Advice to help you live your healthiest life, covering fitness, nutrition, mental health, self-care and much more.
Millions of people have had their lives affected by prostate cancer. It is said that 1.1 million cases of prostate cancer were known worldwide in 2012, and in 2016 it is estimated that 21,600 new cases will be diagnosed in Canada alone.
Significant strides have been made in cancer research and several risk factors have been identified, including age, race and family history. But while researchers still work hard to prevent prostate cancer, a sure-fire way to prevent it does not exist.
The latest research shows that a poor diet and lack of exercise can increase your risk of advanced or aggressive prostate cancer. Studies also show that men in East Asian countries are less likely to develop prostate cancer than men in Western countries. This is due in part to diet – men in Western countries tend to eat a diet that contains less fruits and vegetables, and more fat and processed foods.
A balanced diet is instrumental to your physical and mental health, so be careful with what you put on your plate. Studies have shown that foods high in the powerful antioxidant lycopene – like tomatoes and watermelon – may help lower the risk of prostate cancer.
According to the American Cancer Society (ACS), isoflavones have been linked to reduction in the risk of prostate cancer. Isoflavones are found in foods such as soybean tofu, lentils, chickpeas and peanuts. The ACS also found that men who drink green tea have a lower risk of prostate cancer than who don’t.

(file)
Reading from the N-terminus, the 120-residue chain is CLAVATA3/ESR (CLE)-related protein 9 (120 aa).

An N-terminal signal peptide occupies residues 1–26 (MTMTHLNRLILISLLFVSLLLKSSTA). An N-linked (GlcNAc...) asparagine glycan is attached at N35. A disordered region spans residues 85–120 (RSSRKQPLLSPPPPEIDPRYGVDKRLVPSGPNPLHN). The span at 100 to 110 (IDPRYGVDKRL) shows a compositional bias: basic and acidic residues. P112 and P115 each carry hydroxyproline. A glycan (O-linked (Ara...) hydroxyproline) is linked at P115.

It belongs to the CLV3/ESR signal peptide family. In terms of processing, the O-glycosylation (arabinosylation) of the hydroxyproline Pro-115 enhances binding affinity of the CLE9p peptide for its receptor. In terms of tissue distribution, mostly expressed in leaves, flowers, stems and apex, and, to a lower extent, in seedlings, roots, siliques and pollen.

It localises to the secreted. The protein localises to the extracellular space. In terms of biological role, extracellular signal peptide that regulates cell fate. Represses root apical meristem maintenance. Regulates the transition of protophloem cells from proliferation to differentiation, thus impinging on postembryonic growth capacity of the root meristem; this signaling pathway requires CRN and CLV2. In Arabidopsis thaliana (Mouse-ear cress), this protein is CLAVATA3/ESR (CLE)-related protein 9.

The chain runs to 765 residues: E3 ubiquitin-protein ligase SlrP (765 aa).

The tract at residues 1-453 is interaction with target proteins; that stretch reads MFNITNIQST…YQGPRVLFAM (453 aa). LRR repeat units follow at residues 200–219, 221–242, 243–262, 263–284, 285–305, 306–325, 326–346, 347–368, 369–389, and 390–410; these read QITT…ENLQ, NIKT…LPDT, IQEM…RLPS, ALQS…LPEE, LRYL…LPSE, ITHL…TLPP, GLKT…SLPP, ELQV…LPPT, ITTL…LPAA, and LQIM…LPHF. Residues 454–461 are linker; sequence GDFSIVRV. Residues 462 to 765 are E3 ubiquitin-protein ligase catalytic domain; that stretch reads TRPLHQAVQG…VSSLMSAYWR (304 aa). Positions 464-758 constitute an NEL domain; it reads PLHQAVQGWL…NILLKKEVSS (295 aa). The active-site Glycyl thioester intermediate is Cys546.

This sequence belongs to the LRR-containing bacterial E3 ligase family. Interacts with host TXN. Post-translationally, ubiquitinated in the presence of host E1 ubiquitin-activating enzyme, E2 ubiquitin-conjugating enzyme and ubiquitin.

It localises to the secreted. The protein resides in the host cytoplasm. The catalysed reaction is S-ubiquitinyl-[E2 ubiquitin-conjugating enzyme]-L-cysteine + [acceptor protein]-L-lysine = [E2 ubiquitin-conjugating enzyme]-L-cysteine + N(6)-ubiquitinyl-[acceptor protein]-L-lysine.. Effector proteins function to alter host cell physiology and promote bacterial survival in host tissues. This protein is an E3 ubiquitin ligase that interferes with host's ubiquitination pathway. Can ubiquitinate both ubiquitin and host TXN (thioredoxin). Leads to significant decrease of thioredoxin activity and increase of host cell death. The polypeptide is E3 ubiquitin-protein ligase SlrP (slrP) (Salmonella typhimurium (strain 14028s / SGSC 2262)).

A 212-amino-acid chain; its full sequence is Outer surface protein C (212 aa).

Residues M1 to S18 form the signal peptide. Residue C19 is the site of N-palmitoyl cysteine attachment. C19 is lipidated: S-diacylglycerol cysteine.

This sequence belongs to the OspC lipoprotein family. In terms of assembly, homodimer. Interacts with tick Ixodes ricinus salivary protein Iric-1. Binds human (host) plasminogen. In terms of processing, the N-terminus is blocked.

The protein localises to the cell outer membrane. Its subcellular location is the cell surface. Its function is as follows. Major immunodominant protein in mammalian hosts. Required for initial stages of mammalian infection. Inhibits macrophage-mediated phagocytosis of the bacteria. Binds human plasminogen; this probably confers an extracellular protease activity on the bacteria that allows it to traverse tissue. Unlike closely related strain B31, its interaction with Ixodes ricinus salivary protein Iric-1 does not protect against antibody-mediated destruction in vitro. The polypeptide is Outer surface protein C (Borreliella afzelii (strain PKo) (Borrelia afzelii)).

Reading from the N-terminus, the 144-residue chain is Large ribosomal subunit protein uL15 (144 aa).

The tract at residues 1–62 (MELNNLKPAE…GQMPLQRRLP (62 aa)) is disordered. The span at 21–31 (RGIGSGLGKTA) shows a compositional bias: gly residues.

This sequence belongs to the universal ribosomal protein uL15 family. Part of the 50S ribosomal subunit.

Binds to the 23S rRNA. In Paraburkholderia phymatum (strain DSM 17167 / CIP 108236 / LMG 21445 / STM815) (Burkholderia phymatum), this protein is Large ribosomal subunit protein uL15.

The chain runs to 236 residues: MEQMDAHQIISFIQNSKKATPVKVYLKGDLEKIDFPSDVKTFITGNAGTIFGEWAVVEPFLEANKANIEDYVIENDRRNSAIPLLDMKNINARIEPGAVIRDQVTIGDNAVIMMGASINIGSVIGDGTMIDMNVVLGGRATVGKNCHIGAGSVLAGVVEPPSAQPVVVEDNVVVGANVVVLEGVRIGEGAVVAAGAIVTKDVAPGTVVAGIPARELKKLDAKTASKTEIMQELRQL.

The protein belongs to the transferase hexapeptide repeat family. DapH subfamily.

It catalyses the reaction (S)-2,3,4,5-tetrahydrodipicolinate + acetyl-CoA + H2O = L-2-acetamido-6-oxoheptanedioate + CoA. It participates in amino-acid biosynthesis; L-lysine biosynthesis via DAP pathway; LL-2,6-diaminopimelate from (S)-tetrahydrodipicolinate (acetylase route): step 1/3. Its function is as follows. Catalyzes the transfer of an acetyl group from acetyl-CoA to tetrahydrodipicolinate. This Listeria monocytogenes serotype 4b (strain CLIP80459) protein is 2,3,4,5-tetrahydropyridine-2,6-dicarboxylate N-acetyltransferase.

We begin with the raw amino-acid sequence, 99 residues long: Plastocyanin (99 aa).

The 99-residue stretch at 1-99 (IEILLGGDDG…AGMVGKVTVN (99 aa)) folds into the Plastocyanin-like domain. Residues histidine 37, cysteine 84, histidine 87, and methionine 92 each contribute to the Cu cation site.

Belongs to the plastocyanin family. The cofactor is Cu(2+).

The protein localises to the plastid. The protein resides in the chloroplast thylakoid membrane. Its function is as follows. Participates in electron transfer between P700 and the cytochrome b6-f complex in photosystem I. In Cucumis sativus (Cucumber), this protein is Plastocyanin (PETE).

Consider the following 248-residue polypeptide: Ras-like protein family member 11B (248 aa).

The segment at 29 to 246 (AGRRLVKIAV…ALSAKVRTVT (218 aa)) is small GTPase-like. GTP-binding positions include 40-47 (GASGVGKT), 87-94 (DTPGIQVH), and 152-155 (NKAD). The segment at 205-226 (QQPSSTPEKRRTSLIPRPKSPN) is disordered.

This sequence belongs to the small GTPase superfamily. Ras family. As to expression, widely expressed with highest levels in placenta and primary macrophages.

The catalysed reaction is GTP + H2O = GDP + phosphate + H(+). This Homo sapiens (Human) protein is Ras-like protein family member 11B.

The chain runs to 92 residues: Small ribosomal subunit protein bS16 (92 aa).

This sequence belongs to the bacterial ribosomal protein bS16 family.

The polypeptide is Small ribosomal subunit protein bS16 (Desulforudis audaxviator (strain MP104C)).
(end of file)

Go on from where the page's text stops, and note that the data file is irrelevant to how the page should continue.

The consumption of red and processed meats, animal fats and dairy have all been linked to an increase in the risk of prostate cancer. Reduce the amount of red and processed meat in your diet by substituting chicken, turkey or fish instead. And replace animal-based fats with alternatives whenever possible: olive oil instead of butter, nuts or seeds instead of cheese, etc.
Fact: Active people are more likely to maintain a healthy weight and less likely to develop health problems, so it shouldn’t come as a surprise that it’s another way to reduce the risk of prostate cancer.
Aim for at least two to three hours of moderate exercise every week, whether it’s brisk walking, cycling, etc. – anything that makes your heartbeat faster. And these don’t need to be intense 60-minute sessions, just try to keep moving for 15 to 20 minutes a day.
As always, the key is finding an activity or sport you really enjoy. You might find it more fun to exercise with other people, or maybe you’d prefer to go it alone – just make sure you keep going.
The Canadian recommendations for prostate cancer screening were updated by the Canadian Task Force on Preventative Health Care in 2014. These guidelines have been endorsed by the College of Family Physicians of Canada. The new guidelines, which apply to all men not previously diagnosed with prostate cancer, are:
If you are concerned about prostate cancer, make an appointment to discuss your specific health concerns with your physician. Your doctor has the information necessary to determine which tests are appropriate and when.